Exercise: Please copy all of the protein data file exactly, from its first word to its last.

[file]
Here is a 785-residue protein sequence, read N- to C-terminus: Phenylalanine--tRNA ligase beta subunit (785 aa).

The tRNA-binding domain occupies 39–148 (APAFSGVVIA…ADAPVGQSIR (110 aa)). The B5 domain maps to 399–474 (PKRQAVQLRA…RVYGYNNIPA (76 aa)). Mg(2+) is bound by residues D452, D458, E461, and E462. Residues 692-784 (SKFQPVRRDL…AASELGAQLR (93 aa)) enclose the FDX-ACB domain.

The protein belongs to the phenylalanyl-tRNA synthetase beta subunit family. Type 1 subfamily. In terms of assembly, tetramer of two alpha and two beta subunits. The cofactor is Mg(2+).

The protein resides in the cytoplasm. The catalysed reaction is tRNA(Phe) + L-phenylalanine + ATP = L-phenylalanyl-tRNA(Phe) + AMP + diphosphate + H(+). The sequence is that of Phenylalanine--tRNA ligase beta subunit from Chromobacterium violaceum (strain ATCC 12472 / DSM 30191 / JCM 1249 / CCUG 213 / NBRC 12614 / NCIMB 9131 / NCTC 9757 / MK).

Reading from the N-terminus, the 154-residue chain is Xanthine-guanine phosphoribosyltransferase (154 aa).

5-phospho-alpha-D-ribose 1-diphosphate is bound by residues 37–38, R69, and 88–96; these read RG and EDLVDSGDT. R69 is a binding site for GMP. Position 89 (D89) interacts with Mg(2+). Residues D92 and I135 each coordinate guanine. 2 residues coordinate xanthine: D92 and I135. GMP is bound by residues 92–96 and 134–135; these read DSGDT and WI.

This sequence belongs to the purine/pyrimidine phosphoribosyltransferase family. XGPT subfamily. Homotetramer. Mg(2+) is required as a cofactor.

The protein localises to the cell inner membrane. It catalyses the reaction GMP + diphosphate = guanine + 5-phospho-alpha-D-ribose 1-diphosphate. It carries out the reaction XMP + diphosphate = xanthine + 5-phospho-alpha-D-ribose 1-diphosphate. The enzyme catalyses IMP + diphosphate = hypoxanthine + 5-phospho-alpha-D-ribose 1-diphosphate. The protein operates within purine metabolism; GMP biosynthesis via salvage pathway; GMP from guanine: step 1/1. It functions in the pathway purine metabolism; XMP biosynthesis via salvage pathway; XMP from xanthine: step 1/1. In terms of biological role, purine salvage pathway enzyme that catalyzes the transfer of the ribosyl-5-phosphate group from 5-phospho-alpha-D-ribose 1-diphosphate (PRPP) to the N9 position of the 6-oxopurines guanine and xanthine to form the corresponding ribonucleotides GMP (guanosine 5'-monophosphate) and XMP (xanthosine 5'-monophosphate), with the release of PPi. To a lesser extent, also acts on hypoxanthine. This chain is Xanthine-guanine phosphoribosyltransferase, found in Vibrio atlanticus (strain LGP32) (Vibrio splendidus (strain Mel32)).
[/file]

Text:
Here is a 785-residue protein sequence, read N- to C-terminus: Phenylalanine--tRNA ligase beta subunit (785 aa).

The tRNA-binding domain occupies 39–148 (APAFSGVVIA…ADAPVGQSIR (110 aa)). The B5 domain maps to 399–474 (PKRQAVQLRA…RVYGYNNIPA (76 aa)). Mg(2+) is bound by residues D452, D458, E461, and E462. Residues 692-784 (SKFQPVRRDL…AASELGAQLR (93 aa)) enclose the FDX-ACB domain.

The protein belongs to the phenylalanyl-tRNA synthetase beta subunit family. Type 1 subfamily. In terms of assembly, tetramer of two alpha and two beta subunits. The cofactor is Mg(2+).

The protein resides in the cytoplasm. The catalysed reaction is tRNA(Phe) + L-phenylalanine + ATP = L-phenylalanyl-tRNA(Phe) + AMP + diphosphate + H(+). The sequence is that of Phenylalanine--tRNA ligase beta subunit from Chromobacterium violaceum (strain ATCC 12472 / DSM 30191 / JCM 1249 / CCUG 213 / NBRC 12614 / NCIMB 9131 / NCTC 9757 / MK).

Reading from the N-terminus, the 154-residue chain is Xanthine-guanine phosphoribosyltransferase (154 aa).

5-phospho-alpha-D-ribose 1-diphosphate is bound by residues 37–38, R69, and 88–96; these read RG and EDLVDSGDT. R69 is a binding site for GMP. Position 89 (D89) interacts with Mg(2+). Residues D92 and I135 each coordinate guanine. 2 residues coordinate xanthine: D92 and I135. GMP is bound by residues 92–96 and 134–135; these read DSGDT and WI.

This sequence belongs to the purine/pyrimidine phosphoribosyltransferase family. XGPT subfamily. Homotetramer. Mg(2+) is required as a cofactor.

The protein localises to the cell inner membrane. It catalyses the reaction GMP + diphosphate = guanine + 5-phospho-alpha-D-ribose 1-diphosphate. It carries out the reaction XMP + diphosphate = xanthine + 5-phospho-alpha-D-ribose 1-diphosphate. The enzyme catalyses IMP + diphosphate = hypoxanthine + 5-phospho-alpha-D-ribose 1-diphosphate. The protein operates within purine metabolism; GMP biosynthesis via salvage pathway; GMP from guanine: step 1/1. It functions in the pathway purine metabolism; XMP biosynthesis via salvage pathway; XMP from xanthine: step 1/1. In terms of biological role, purine salvage pathway enzyme that catalyzes the transfer of the ribosyl-5-phosphate group from 5-phospho-alpha-D-ribose 1-diphosphate (PRPP) to the N9 position of the 6-oxopurines guanine and xanthine to form the corresponding ribonucleotides GMP (guanosine 5'-monophosphate) and XMP (xanthosine 5'-monophosphate), with the release of PPi. To a lesser extent, also acts on hypoxanthine. This chain is Xanthine-guanine phosphoribosyltransferase, found in Vibrio atlanticus (strain LGP32) (Vibrio splendidus (strain Mel32)).